τὴν Ἰεριχώ. Accusative complement of διήρχετο. Lit. “entering, he was passing through Jericho.”

Sometimes the entries are not much more than parsing, with a brief description of function (as in εἰσελθὼν, above). Other times there is more detail, as in διήρχετο. This reflects a concern throughout the handbook with discourse analysis: the authors are regularly asking (and answering) the question, “Why did Luke choose these words here? Why this verb tense? Why this position? What does it do for the narrative and the reader-hearer’s experience of it?”

Though Luke is not meant to be a full-on commentary, the authors nonetheless interact with other literature (commentaries and grammars, especially). For example, on 19:3’s “he was short in stature” (Greek: τῇ ἡλικίᾳ μικρὸς ἦν), they have this note:

The meaning of the phrase is debated. It could refer to Zacchaeus’ age (Green, 669–70) or his physical stature (Fitzmyer, 2:1223). The phrase probably not only refers to Zacchaeus’ height, but also serves to characterize him in a negative fashion (see Parsons 2001, 50–57; 2006, 97–108).

Whether or not one agrees with the conclusion (that Luke is talking about height), Culy, Parsons, and Stigall present the options, give bibliographical information, and–most important–say what the function of this phrase is in Luke’s story. Similarly, the authors consider textual variants where they would impact the meaning of the text.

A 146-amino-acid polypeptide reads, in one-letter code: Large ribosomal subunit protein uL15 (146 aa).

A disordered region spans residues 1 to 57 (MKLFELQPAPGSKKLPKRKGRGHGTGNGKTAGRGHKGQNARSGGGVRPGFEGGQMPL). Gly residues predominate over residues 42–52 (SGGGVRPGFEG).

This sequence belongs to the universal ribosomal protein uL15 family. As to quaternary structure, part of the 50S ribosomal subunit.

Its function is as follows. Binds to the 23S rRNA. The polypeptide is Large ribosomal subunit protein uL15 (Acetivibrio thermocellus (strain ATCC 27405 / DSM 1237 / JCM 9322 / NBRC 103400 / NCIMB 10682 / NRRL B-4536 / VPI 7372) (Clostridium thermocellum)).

What Luke: A Handbook on the Greek Text Is Not

This is a specialized work and does not aim to situate each passage in its literary or historical context. For example, when I was preaching on the Parable of the “Good Samaritan”, I turned to that passage. There is no introductory comment that sets it up, neither there nor at the beginning of chapter 10. There is a note that ἰδοὺ “is sometimes used to introduce a major character in a narrative, as here,” but that’s it.

Since the commentary does not set out to provide literary context or structural outlines, it would be unfair to criticize it for not doing that. The reader should be aware that this book is really true to its series title: it’s a handbook (that at times feels like a collection of notes) on the Greek text. Given that even technical, Greek-oriented commentaries pass over some words and concepts in the Greek text, there is definitely a place for a book like this. Those who want to go in-depth with the Greek (word-by-word and phrase-by-phrase) will find many riches to appreciate here, as I have.

Even so, I was pleasantly surprised by some places (i.e., the difficult Luke 18:7) where Culy, Parsons, and Stigall did offer insight into how to understand a passage as a whole.